Jump to this Animation »
Missing Carbon: CO2 Growth in the last 400,000 Years

Greg Shirah, Jim Callatz, NASA Goddard Space Flight Center Scientific Visualization Studio

This NASA animation shows the levels of atmospheric carbon dioxide over different time scales. Viewers can compare the last 400,000 years, last 1000 years, and last 25 years. The data come from the Lake Vostok ice cores (400,000 BC to about 4000 BC), Law Dome ice cores (1010 AD to 1975 AD) and Mauna Loa observations (1980 to 2005).

Learn more about Teaching Climate Literacy and Energy Awareness»

ngssSee how this Animation supports the Next Generation Science Standards»
Middle School: 3 Disciplinary Core Ideas, 4 Cross Cutting Concepts, 3 Science and Engineering Practices
High School: 3 Performance Expectations, 7 Disciplinary Core Ideas, 4 Cross Cutting Concepts, 2 Science and Engineering Practices

Climate Literacy
About Teaching Climate Literacy

Observations are the foundation for understanding the climate system
About Teaching Principle 5
Other materials addressing 5b

Notes From Our Reviewers The CLEAN collection is hand-picked and rigorously reviewed for scientific accuracy and classroom effectiveness. Read what our review team had to say about this resource below or learn more about how CLEAN reviews teaching materials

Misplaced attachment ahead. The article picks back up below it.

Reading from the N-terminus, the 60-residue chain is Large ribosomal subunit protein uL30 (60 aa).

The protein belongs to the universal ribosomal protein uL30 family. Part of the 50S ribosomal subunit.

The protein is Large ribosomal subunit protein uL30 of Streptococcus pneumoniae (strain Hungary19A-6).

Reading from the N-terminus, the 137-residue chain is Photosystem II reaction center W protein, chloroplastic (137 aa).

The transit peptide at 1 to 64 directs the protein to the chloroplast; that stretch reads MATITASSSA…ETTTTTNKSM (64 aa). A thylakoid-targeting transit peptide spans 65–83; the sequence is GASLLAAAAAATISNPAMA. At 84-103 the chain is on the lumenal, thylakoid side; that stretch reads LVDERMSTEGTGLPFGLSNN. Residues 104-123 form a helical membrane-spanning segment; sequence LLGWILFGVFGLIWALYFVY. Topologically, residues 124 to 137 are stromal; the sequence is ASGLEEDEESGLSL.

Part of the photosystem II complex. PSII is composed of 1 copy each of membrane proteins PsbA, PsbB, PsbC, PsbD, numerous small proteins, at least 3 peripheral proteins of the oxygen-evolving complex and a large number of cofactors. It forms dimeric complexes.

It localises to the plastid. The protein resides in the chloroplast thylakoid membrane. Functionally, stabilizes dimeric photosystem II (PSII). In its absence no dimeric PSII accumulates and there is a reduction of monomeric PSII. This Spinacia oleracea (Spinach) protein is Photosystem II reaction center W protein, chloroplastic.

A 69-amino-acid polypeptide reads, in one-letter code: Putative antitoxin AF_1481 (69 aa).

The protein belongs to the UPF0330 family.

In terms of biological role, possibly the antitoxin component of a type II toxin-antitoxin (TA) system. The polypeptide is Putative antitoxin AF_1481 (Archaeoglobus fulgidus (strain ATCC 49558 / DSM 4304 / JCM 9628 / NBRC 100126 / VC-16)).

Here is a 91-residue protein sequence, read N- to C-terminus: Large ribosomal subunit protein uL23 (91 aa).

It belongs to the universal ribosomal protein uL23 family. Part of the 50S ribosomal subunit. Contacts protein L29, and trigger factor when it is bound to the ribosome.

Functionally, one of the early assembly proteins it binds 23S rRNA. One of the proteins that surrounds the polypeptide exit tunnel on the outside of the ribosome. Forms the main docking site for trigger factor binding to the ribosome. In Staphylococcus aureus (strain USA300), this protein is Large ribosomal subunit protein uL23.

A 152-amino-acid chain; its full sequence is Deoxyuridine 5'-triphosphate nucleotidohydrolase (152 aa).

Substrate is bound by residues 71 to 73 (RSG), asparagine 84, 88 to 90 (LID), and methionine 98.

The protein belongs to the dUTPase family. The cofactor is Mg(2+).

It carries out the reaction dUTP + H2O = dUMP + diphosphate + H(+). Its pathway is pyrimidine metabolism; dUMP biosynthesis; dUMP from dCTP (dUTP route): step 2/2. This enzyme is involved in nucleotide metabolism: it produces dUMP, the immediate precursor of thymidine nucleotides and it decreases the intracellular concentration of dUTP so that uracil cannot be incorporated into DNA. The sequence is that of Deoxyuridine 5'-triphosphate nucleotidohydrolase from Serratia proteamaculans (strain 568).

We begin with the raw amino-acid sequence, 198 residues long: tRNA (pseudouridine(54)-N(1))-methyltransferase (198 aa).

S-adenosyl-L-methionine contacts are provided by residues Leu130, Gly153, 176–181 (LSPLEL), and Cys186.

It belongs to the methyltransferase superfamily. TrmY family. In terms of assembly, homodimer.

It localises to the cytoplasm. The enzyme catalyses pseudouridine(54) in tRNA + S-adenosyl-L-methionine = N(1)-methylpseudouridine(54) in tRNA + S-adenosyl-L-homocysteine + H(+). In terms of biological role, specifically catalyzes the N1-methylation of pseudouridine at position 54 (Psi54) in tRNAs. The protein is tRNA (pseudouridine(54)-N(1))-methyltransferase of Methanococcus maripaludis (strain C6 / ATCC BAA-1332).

Teaching Tips | Science | Pedagogy | Technical Details

Teaching Tips

  • Educators will need to supply their own context for this animation.
  • The resource doesn't address the title "Missing Carbon," so it's suggested that the focus of this video is just on the changes of atmospheric CO2.
  • An explanation of missing carbon is at http://earthobservatory.nasa.gov/Features/BOREASCarbon/

About the Science

  • A short animation that shows how carbon dioxide in the atmosphere has fluctuated over time.
  • Comments from expert scientist: This is a very nice animation showing the atmospheric CO2 concentrations as measured at Mauna Loa and reconstructed from ice cores. It requires background and introductory instruction prior to use. Does not work as a stand alone resource.

About the Pedagogy

  • This simple presentation makes it clear that the rise of atmospheric CO2 since the industrial revolution is extraordinary.
  • There is no background material accompanying this animation, no information on the details of how these data were developed.

Technical Details/Ease of Use

  • The animation plays for 15.0 seconds and the downloads are 7-11MB.

Related URLs These related sites were noted by our reviewers but have not been reviewed by CLEAN